Feast of St. Silouan of Mount Athos (September 24)   2 comments

Above:  St. Silouan of Mount Athos Eastern Orthodox Church, Walla Walla, Washington

Photographer = Carol M. Highsmith (1946-)

Image Source = Library of Congress

Reproduction Number = LC-DIG-highsm-50977



Eastern Orthodox Monk and Poet

Also known as Saint Silouan the Athonite, Saint Silvanus the Athonite, and Staretz Silouan

Born Simeon Ivanovich Antonov

St. Silouan of Mount Athos comes to this, A Great Cloud of Witnesses:  An Ecumenical Calendar of Saints’ Days and Holy Days, via the Ecumenical Patriarchate of Constantinople.

Simeon Ivanovich Antonov, born in the village of Shovsk, in the Tambov region of the Russian Empire, on January 17, 1866, came from a devout Russian Orthodox family.  As a young man, he went to church.  He also worked as a carpenter, drank too much vodka, socialized with local young women, and fornicated.  One night, our saint had a dream, in which a snake crawled down his throat.  He woke up and heard a female voice say,

Just as you found it loathsome to swallow a snake in your dream, so I find your ways ugly to look upon.

Simeon later identified the source of that voice as St. Mary of Nazareth, the Theotokos.  The dream-vision had a profound effect on our saint.  Even as he lived morally during his compulsory military service, he knew that the monastic life was holier.

In 1892, Simeon, 27 years old, arrived at Mount Athos, Greece.  He became a monk, as Silouan (Russian for “Sylvanus”) at the Monastery of Saint Panteleimon. Our saint remained there for the rest of his life.  St. Silouan worked at the monastery mill.  He also fasted, prayed without ceasing, felt remorse for his sins, found inner peace, and wept for the sins of the world.  St. Silouan valued love for enemies more highly than many other loves.  He also prayed for all people and provided spiritual counsel to pilgrims who sought him out.

Our saint, aged 72 years, died on Mount Athos on September 24, 1938.

The Ecumenical Patriarchate of Constantinople glorified/canonized him in 1987.

I have met and conversed with many Protestants–right, left, and center.  Many of them–right, left, or center–have shared a harsh and undue critique of monastics (most of them, at least) as being useless.

But how is a live devoted to prayer useless?  If one affirms the efficacy of prayer, how can one then criticize a person for devoting his or her life to prayer?  If one affirms the efficacy of prayer, how can one describe those who devote their lives to prayer as useless?  Rather, one should thank God for such holy and useful lives.  And one needs to get over one’s Protestant Reformation hangover.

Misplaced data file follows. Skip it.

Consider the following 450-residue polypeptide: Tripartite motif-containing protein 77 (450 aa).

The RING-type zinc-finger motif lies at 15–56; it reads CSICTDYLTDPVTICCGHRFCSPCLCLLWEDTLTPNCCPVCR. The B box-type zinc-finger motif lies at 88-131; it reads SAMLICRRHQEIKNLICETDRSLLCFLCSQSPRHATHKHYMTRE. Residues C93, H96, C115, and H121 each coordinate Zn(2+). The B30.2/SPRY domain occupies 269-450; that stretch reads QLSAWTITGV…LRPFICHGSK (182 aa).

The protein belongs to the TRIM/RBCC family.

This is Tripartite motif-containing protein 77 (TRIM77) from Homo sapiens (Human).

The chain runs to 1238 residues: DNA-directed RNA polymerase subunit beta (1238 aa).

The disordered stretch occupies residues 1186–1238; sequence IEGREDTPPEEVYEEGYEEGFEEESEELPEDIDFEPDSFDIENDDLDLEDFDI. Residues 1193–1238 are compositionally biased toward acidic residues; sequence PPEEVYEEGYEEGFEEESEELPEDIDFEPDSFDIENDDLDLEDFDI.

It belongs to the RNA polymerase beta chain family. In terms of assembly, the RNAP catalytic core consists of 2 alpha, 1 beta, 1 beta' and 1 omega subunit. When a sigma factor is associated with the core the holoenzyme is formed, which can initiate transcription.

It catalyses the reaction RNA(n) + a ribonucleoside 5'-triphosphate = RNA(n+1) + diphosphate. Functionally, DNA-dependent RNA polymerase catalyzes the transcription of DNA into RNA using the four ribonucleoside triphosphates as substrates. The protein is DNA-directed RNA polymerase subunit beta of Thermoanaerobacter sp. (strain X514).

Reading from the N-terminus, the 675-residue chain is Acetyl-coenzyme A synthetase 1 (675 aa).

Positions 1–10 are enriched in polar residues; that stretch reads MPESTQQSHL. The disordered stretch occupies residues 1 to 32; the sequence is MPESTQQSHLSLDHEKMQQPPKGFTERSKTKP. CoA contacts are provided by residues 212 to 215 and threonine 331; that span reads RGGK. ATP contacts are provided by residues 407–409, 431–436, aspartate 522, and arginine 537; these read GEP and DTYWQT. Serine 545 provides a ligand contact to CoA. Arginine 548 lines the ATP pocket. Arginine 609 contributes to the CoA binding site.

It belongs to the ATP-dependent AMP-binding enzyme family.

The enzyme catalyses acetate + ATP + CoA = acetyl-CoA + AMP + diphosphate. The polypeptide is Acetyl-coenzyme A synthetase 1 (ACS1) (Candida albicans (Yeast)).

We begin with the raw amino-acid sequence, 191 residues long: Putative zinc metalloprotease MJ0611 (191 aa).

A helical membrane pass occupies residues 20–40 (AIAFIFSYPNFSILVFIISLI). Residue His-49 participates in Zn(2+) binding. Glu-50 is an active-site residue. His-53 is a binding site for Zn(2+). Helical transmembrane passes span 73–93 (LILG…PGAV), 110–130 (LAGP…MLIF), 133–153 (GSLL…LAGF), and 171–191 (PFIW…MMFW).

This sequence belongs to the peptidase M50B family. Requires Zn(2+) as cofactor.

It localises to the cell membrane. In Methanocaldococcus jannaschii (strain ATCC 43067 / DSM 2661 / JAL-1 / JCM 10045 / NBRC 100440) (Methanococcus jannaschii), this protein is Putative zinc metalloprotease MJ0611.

St. Silouan said:

A monk is a man who prays for the whole world….I tell you that when we have no more men of prayer the world will come to an end and great disaster will befall–as, indeed, is happening already.

Prayer is a state of being.  This is why one can pray without ceasing.  If one is in proper spiritual zone, to to speak, one can do nothing but pray, regardless of what else one is doing.  I do not pretend to have reached that spiritual zone.  I do, however, thank God for those who have.


Thank you, Lord Jesus, for your servant Saint Silouan of Mount Athos,

who grieved for his sins and those of the world.

Teach us to recognize and grieve our sins and to intercede for others,

and may as many people as who will

repent, seek your face, take up their crosses, and follow you.

Furthermore, teach us live intensely in you every moment of our lives.

In the Name of God:  Father, Son, and Holy Spirit.  Amen.

Ezekiel 18:21-32

Psalm 1

1 Thessalonians 5:12-28

Matthew 19:10-12





2 responses to “Feast of St. Silouan of Mount Athos (September 24)

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  1. I loved reading about him and I so agree with him. Right now, in many places in the world, are monks who spend their existence praying for the world! I believe prayer to be the highest calling in the Christian life!

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